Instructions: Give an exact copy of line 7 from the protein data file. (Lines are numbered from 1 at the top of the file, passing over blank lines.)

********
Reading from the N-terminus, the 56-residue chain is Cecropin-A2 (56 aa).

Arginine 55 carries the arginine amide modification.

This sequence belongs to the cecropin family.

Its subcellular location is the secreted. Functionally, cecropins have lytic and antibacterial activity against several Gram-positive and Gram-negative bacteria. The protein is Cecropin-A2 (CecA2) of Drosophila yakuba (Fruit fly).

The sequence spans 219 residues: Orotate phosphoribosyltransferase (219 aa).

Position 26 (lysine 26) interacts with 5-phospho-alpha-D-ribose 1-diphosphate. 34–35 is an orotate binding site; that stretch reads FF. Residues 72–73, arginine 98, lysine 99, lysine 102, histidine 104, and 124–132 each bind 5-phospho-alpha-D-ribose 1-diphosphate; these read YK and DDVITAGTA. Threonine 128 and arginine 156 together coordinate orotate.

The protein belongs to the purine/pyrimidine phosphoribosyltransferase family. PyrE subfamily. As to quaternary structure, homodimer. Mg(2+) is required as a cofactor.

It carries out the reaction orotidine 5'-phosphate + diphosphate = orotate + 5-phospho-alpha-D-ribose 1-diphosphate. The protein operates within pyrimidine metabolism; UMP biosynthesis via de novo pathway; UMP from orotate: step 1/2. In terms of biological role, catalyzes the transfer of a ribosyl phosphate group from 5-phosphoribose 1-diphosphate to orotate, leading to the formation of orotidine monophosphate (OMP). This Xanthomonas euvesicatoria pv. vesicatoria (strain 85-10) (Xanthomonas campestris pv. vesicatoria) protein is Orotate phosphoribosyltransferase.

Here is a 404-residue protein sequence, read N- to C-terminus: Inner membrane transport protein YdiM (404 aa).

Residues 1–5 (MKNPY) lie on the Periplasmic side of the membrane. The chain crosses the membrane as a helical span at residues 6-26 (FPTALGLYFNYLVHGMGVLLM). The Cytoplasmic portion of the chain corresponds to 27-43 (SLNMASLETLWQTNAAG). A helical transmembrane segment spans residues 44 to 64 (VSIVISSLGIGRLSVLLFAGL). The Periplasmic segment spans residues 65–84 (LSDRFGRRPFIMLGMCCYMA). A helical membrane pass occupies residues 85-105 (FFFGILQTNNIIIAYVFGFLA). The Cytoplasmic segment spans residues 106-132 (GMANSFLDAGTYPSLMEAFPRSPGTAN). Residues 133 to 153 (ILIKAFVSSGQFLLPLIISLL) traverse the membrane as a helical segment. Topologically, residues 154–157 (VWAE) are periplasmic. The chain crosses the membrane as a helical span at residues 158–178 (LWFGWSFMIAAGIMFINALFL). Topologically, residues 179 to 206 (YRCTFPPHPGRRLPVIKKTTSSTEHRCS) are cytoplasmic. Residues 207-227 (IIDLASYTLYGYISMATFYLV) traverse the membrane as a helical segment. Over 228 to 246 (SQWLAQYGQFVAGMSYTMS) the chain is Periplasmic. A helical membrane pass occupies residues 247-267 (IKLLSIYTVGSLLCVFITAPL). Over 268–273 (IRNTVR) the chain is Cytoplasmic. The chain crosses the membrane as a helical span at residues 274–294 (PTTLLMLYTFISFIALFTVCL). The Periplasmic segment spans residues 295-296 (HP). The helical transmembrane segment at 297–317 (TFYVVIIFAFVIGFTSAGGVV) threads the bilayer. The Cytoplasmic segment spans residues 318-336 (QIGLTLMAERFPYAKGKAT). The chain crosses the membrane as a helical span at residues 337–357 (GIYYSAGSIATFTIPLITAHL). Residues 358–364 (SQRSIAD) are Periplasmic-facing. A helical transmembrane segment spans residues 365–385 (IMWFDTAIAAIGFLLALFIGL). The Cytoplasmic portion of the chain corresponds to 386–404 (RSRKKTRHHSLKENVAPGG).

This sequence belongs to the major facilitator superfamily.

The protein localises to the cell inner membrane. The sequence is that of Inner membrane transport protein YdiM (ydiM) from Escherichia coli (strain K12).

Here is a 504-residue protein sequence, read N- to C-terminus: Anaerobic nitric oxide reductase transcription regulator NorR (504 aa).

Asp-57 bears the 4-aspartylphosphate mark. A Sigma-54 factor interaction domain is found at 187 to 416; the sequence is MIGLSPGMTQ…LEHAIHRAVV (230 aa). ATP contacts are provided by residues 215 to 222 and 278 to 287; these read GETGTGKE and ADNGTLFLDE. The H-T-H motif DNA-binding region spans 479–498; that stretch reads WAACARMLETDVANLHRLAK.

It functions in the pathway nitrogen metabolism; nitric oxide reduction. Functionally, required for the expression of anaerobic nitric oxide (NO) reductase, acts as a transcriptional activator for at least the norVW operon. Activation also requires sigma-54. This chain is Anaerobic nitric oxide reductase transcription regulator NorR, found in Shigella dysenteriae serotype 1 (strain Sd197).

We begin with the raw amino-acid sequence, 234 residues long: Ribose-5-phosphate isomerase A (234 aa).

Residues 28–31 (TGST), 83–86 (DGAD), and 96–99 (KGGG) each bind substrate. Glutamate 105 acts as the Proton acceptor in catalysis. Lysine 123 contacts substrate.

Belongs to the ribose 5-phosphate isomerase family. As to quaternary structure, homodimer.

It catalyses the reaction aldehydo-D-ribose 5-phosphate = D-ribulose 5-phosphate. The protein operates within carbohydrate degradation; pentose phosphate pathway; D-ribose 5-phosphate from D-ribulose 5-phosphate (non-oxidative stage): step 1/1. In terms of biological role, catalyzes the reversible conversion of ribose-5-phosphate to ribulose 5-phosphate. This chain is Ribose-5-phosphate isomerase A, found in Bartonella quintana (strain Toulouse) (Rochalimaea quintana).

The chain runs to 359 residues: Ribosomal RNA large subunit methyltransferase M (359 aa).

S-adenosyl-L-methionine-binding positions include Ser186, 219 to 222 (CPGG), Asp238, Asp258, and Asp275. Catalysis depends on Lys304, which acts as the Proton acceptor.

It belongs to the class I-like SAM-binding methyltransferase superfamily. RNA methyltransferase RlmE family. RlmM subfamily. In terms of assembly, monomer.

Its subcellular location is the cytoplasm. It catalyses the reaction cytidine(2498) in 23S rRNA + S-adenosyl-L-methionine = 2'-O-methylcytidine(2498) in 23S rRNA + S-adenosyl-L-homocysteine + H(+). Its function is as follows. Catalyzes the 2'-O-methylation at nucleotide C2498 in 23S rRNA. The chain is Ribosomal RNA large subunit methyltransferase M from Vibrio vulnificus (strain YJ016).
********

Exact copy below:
The protein belongs to the purine/pyrimidine phosphoribosyltransferase family. PyrE subfamily. As to quaternary structure, homodimer. Mg(2+) is required as a cofactor.